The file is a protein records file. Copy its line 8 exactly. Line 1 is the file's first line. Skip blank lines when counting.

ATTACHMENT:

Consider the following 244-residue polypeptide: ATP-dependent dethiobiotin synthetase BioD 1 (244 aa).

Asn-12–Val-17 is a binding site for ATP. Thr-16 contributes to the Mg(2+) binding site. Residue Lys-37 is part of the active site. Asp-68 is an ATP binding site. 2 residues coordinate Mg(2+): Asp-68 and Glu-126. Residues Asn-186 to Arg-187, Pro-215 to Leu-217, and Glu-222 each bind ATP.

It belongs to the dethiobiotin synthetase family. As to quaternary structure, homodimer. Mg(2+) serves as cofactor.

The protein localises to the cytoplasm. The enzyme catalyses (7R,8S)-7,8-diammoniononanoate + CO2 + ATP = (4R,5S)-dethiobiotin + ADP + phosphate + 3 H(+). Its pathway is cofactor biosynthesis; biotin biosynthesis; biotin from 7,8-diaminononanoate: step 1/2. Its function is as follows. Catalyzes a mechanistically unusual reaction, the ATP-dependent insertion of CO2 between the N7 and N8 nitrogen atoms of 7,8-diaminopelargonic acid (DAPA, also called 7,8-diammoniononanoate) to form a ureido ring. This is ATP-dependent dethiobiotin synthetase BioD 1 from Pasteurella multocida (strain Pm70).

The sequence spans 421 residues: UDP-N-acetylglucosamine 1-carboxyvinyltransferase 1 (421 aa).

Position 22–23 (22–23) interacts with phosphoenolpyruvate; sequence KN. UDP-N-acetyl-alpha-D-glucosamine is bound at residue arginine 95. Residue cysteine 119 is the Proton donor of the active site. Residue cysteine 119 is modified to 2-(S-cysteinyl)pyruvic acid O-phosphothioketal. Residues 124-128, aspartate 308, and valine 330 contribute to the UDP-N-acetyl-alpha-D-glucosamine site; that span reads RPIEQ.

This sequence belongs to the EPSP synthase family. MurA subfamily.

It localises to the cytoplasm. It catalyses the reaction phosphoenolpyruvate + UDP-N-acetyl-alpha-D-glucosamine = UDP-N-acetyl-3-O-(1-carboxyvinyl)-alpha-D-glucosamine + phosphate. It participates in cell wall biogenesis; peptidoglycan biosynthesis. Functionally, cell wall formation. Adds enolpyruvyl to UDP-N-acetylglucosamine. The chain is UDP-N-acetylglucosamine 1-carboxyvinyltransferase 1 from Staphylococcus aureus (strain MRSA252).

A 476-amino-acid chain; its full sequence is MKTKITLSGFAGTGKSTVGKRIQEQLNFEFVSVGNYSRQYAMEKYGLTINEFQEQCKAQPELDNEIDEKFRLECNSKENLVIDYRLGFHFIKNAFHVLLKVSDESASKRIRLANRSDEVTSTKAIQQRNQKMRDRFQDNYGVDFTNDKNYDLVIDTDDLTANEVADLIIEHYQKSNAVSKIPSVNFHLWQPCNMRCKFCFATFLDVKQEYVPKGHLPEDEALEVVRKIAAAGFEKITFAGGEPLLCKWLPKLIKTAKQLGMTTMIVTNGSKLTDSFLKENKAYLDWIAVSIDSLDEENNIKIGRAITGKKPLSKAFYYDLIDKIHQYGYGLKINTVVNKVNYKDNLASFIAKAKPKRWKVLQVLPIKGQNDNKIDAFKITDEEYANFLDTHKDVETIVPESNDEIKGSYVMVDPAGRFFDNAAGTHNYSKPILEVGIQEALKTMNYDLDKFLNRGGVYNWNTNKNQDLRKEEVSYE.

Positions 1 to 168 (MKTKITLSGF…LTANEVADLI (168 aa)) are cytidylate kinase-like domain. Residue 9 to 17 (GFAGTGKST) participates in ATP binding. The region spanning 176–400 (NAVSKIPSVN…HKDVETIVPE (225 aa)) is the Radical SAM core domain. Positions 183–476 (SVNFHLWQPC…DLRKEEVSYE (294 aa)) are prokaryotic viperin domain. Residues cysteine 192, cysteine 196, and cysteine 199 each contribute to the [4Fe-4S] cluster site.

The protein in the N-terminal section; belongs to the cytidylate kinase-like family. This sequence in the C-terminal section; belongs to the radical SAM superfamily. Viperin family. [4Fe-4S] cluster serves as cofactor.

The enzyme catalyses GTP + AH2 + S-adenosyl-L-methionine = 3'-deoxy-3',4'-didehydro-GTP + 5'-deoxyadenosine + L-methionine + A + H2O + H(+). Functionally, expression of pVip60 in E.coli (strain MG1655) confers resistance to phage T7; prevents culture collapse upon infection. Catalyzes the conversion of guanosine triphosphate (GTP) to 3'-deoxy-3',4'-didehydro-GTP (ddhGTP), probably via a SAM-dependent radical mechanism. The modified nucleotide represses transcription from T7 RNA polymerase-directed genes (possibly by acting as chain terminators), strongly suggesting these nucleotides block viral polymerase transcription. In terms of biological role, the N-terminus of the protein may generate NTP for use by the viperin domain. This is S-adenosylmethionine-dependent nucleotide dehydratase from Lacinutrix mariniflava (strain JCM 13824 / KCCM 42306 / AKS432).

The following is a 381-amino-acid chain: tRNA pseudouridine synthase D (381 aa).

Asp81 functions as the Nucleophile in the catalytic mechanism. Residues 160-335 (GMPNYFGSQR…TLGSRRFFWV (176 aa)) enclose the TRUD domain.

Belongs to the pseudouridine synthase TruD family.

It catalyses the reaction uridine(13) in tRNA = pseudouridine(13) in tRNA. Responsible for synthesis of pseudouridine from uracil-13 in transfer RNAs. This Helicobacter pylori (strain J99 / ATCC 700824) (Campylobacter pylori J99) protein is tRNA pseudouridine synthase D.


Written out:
It localises to the cytoplasm. It catalyses the reaction phosphoenolpyruvate + UDP-N-acetyl-alpha-D-glucosamine = UDP-N-acetyl-3-O-(1-carboxyvinyl)-alpha-D-glucosamine + phosphate. It participates in cell wall biogenesis; peptidoglycan biosynthesis. Functionally, cell wall formation. Adds enolpyruvyl to UDP-N-acetylglucosamine. The chain is UDP-N-acetylglucosamine 1-carboxyvinyltransferase 1 from Staphylococcus aureus (strain MRSA252).